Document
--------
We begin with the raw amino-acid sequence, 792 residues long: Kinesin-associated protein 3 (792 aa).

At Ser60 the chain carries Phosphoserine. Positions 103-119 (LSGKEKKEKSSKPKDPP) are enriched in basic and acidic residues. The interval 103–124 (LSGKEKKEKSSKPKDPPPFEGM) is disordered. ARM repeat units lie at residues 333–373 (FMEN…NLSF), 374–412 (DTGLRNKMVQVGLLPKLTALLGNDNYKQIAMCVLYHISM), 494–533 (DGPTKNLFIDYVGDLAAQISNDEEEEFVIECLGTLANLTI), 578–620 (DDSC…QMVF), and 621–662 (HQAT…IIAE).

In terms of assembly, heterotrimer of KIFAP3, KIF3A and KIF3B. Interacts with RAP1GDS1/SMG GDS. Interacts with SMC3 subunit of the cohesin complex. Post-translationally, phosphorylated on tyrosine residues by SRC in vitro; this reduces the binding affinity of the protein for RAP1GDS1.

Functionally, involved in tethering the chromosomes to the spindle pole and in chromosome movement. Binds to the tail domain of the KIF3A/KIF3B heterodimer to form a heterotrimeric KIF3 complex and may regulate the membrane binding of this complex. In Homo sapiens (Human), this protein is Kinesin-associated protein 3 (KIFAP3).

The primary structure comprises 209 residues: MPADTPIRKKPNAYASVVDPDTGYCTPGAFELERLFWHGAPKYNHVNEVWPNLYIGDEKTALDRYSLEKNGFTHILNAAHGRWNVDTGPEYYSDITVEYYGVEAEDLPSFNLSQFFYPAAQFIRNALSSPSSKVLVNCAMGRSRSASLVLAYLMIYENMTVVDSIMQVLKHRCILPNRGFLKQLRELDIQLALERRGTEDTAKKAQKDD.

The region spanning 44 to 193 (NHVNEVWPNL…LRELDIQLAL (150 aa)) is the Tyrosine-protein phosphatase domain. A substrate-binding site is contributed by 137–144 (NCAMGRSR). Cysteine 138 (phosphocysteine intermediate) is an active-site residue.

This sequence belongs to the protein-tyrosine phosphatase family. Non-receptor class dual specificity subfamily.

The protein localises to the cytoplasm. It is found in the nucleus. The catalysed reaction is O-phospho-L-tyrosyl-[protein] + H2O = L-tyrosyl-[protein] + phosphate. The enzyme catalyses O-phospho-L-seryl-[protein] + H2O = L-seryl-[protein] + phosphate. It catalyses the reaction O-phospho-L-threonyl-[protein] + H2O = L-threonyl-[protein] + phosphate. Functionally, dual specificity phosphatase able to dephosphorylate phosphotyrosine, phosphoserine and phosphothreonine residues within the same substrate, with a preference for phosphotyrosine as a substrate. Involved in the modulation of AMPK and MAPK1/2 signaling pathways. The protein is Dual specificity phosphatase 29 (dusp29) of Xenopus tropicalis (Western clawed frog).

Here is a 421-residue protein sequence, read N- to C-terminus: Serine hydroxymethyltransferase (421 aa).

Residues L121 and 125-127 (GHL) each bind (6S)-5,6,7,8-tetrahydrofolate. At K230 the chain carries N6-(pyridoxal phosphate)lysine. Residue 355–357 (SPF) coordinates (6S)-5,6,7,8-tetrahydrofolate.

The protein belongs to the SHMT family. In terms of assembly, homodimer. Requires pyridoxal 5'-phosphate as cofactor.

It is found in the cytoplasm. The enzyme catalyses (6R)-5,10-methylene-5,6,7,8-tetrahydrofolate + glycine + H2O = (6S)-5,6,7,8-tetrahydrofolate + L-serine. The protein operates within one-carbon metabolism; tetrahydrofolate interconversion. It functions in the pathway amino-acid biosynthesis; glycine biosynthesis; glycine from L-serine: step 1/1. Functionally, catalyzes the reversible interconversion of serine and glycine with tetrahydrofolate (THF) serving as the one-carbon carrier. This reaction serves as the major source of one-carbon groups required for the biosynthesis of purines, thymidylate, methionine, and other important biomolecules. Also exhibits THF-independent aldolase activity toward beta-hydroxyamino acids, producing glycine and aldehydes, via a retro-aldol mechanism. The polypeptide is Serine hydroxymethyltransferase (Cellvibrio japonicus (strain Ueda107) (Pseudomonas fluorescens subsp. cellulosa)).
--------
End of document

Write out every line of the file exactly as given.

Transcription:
We begin with the raw amino-acid sequence, 792 residues long: Kinesin-associated protein 3 (792 aa).

At Ser60 the chain carries Phosphoserine. Positions 103-119 (LSGKEKKEKSSKPKDPP) are enriched in basic and acidic residues. The interval 103–124 (LSGKEKKEKSSKPKDPPPFEGM) is disordered. ARM repeat units lie at residues 333–373 (FMEN…NLSF), 374–412 (DTGLRNKMVQVGLLPKLTALLGNDNYKQIAMCVLYHISM), 494–533 (DGPTKNLFIDYVGDLAAQISNDEEEEFVIECLGTLANLTI), 578–620 (DDSC…QMVF), and 621–662 (HQAT…IIAE).

In terms of assembly, heterotrimer of KIFAP3, KIF3A and KIF3B. Interacts with RAP1GDS1/SMG GDS. Interacts with SMC3 subunit of the cohesin complex. Post-translationally, phosphorylated on tyrosine residues by SRC in vitro; this reduces the binding affinity of the protein for RAP1GDS1.

Functionally, involved in tethering the chromosomes to the spindle pole and in chromosome movement. Binds to the tail domain of the KIF3A/KIF3B heterodimer to form a heterotrimeric KIF3 complex and may regulate the membrane binding of this complex. In Homo sapiens (Human), this protein is Kinesin-associated protein 3 (KIFAP3).

The primary structure comprises 209 residues: MPADTPIRKKPNAYASVVDPDTGYCTPGAFELERLFWHGAPKYNHVNEVWPNLYIGDEKTALDRYSLEKNGFTHILNAAHGRWNVDTGPEYYSDITVEYYGVEAEDLPSFNLSQFFYPAAQFIRNALSSPSSKVLVNCAMGRSRSASLVLAYLMIYENMTVVDSIMQVLKHRCILPNRGFLKQLRELDIQLALERRGTEDTAKKAQKDD.

The region spanning 44 to 193 (NHVNEVWPNL…LRELDIQLAL (150 aa)) is the Tyrosine-protein phosphatase domain. A substrate-binding site is contributed by 137–144 (NCAMGRSR). Cysteine 138 (phosphocysteine intermediate) is an active-site residue.

This sequence belongs to the protein-tyrosine phosphatase family. Non-receptor class dual specificity subfamily.

The protein localises to the cytoplasm. It is found in the nucleus. The catalysed reaction is O-phospho-L-tyrosyl-[protein] + H2O = L-tyrosyl-[protein] + phosphate. The enzyme catalyses O-phospho-L-seryl-[protein] + H2O = L-seryl-[protein] + phosphate. It catalyses the reaction O-phospho-L-threonyl-[protein] + H2O = L-threonyl-[protein] + phosphate. Functionally, dual specificity phosphatase able to dephosphorylate phosphotyrosine, phosphoserine and phosphothreonine residues within the same substrate, with a preference for phosphotyrosine as a substrate. Involved in the modulation of AMPK and MAPK1/2 signaling pathways. The protein is Dual specificity phosphatase 29 (dusp29) of Xenopus tropicalis (Western clawed frog).

Here is a 421-residue protein sequence, read N- to C-terminus: Serine hydroxymethyltransferase (421 aa).

Residues L121 and 125-127 (GHL) each bind (6S)-5,6,7,8-tetrahydrofolate. At K230 the chain carries N6-(pyridoxal phosphate)lysine. Residue 355–357 (SPF) coordinates (6S)-5,6,7,8-tetrahydrofolate.

The protein belongs to the SHMT family. In terms of assembly, homodimer. Requires pyridoxal 5'-phosphate as cofactor.

It is found in the cytoplasm. The enzyme catalyses (6R)-5,10-methylene-5,6,7,8-tetrahydrofolate + glycine + H2O = (6S)-5,6,7,8-tetrahydrofolate + L-serine. The protein operates within one-carbon metabolism; tetrahydrofolate interconversion. It functions in the pathway amino-acid biosynthesis; glycine biosynthesis; glycine from L-serine: step 1/1. Functionally, catalyzes the reversible interconversion of serine and glycine with tetrahydrofolate (THF) serving as the one-carbon carrier. This reaction serves as the major source of one-carbon groups required for the biosynthesis of purines, thymidylate, methionine, and other important biomolecules. Also exhibits THF-independent aldolase activity toward beta-hydroxyamino acids, producing glycine and aldehydes, via a retro-aldol mechanism. The polypeptide is Serine hydroxymethyltransferase (Cellvibrio japonicus (strain Ueda107) (Pseudomonas fluorescens subsp. cellulosa)).